The language we proposed was predicated on the idea that as OSU changes, graduate employee assignments will change, and we want a process in place that allows GAs to get their FTE adjusted without filing a grievance against the university, which is the current route when informal discussions fail. When we proposed it, the university’s bargaining team seemed hurt that we would propose this change in the absence of a formal grievance or grievances. In the ensuing discussion, it became clear that they don’t understand the relationship between graduate employees and supervisors, especially when one’s supervisor is also one’s advisor, and that they especially don’t understand the power dynamics related to having one’s academic life – both current and future – rely so heavily on one’s employment supervisor. Charitably, this is a consequence of their team lacking people who work directly with graduate employees.
- Article 11: That all fees associated with the credits for which tuition is waived also be waived.
Despite the short summary, this is the big one. OSU didn’t respond to this proposal, but they are offering some of their own on fees. Scroll down to their proposals to see what they’ve offered so far.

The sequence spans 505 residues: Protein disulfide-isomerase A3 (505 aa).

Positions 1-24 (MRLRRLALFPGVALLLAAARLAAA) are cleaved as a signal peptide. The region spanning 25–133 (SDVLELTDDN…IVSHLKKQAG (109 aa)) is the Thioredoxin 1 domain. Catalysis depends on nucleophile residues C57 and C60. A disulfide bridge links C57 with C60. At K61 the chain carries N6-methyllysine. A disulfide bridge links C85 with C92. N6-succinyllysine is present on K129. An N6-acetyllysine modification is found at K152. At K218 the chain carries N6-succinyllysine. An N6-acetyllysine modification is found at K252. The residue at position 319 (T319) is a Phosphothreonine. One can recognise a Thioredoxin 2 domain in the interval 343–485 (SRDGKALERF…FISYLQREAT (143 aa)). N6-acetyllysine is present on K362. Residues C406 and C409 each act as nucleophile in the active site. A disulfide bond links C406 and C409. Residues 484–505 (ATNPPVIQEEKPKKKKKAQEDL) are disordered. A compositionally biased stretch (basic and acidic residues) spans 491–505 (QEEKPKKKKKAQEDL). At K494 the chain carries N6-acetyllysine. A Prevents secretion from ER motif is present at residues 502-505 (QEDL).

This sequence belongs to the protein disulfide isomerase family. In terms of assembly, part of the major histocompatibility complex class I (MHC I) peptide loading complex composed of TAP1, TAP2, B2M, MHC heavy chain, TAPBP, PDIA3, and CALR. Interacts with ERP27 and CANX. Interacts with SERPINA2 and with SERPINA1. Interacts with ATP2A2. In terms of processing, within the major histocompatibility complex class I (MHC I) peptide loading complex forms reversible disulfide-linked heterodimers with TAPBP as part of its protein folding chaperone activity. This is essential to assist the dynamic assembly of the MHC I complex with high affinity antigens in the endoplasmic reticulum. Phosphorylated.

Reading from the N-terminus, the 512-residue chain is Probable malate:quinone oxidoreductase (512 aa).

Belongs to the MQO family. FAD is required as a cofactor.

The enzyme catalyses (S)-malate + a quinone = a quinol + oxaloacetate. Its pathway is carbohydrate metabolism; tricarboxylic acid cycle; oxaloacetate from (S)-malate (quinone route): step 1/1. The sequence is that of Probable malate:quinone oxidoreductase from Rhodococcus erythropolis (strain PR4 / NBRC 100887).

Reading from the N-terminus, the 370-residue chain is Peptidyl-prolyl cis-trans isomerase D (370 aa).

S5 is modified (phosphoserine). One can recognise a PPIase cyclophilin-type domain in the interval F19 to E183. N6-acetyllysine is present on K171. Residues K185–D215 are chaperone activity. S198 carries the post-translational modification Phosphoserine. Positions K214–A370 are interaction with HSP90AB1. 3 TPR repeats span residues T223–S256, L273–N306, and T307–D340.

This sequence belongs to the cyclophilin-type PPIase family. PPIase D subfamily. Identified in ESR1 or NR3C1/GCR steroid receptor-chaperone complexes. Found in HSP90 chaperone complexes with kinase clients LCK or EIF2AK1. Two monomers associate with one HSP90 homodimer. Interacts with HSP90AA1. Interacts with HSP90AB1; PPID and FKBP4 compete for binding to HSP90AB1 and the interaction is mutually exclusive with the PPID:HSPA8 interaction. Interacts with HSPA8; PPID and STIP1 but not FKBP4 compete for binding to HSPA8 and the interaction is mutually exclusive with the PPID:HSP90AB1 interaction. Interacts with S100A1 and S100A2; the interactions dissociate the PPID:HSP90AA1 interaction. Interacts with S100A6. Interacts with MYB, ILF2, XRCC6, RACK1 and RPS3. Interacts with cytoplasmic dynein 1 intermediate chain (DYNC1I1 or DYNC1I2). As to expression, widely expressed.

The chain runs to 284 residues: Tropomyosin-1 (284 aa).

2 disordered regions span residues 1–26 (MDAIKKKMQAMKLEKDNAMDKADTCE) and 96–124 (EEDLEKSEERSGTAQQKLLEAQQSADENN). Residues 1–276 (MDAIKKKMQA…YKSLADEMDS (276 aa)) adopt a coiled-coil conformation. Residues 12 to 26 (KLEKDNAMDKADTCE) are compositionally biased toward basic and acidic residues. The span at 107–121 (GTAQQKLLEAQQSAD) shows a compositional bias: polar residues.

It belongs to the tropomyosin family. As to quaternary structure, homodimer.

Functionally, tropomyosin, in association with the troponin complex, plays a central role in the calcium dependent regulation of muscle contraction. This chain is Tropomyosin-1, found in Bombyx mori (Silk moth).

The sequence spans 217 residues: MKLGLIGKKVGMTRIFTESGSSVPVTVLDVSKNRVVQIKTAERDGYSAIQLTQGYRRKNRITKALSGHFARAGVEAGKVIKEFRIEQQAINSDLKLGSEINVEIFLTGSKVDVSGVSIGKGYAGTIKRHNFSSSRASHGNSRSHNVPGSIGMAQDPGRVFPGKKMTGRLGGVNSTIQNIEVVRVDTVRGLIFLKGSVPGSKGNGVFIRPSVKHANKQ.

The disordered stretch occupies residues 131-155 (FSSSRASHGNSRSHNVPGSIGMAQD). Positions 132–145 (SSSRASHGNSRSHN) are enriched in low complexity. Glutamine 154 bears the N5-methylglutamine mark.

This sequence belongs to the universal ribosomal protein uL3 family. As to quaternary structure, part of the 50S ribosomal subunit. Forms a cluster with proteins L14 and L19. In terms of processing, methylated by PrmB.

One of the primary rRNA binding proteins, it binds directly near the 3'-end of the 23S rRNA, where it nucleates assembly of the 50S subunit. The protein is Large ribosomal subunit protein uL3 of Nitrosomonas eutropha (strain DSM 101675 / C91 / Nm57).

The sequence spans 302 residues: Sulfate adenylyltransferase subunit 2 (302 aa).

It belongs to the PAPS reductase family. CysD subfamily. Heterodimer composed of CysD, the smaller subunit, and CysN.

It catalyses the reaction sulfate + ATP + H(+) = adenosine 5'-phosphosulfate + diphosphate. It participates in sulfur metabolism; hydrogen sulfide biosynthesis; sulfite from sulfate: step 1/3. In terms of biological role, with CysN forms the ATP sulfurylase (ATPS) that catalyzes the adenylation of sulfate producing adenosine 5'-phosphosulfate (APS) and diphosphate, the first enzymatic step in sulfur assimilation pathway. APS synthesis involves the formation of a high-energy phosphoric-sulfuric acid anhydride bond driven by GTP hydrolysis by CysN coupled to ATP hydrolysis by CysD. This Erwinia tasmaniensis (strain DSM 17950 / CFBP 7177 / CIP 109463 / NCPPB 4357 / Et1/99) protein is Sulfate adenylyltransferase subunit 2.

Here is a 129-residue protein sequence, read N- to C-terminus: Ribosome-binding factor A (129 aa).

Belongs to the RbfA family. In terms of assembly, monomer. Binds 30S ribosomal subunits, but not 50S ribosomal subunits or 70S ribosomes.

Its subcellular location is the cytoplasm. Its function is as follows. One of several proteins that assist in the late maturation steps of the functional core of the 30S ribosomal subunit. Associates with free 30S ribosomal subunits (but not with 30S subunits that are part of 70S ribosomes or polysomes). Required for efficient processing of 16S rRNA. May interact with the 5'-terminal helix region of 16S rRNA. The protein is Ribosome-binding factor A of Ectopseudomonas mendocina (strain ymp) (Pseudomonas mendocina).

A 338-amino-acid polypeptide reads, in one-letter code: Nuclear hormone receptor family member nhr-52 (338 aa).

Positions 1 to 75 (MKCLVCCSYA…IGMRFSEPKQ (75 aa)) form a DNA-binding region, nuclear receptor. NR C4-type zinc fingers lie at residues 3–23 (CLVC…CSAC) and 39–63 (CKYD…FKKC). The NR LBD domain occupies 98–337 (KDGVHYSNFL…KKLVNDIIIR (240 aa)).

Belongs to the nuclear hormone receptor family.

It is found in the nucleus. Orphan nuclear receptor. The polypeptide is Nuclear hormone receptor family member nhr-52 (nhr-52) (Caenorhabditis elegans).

- Article 11: That e-Campus classes, when taken as part of someone’s program of study, be explicitly covered under the tuition waiver.
This is the result of OSU deciding that since they treat e-Campus courses differently internally, the tuition waiver should not apply. We disagree, but rather than file a grievance, are trying to deal with this through bargaining. Our rationale is pretty simple: If you are funded, and a class is part of your program of study, tuition for that class should be waived. They were not thrilled. Neither side has data on how often this happens, so no one knows if this would actually cause any loss in revenue. CGE knows of one case where someone might avoid taking a class that they should because they can’t get the tuition waived.
- Article 28: That OSU increase their contribution to employee health insurance to 100% of the monthly premium year round, and that OSU pay 25% of the spouse and dependent premiums.
This is based on both need and the desire for OSU to be more competitive, especially when recruiting and retaining nontraditional students. There’s not really any magic here; it is a cost to them, but it is a cost the bargaining team feels is worth it. Their initial reaction did not make it seem like they agree with that statement.
OSU is only making three proposals during this round of negotiations, and we received two of them during the session:
- Article 8 – Union Rights. OSU proposed a series of changes to this article. Two stood out: One, that they don’t want to recognize the Associate Member category, meaning they don’t want to allow for automatic dues deduction for Associate Members; and two, that every time someone leaves the bargaining unit and comes back in, they have to reauthorize the deduction of dues from their paycheck.